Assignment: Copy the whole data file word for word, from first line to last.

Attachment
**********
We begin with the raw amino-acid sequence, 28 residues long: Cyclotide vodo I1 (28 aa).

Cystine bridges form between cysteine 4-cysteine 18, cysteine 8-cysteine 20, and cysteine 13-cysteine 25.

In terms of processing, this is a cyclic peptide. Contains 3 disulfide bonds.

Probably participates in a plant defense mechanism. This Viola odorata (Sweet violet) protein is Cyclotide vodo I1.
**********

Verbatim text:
We begin with the raw amino-acid sequence, 28 residues long: Cyclotide vodo I1 (28 aa).

Cystine bridges form between cysteine 4-cysteine 18, cysteine 8-cysteine 20, and cysteine 13-cysteine 25.

In terms of processing, this is a cyclic peptide. Contains 3 disulfide bonds.

Probably participates in a plant defense mechanism. This Viola odorata (Sweet violet) protein is Cyclotide vodo I1.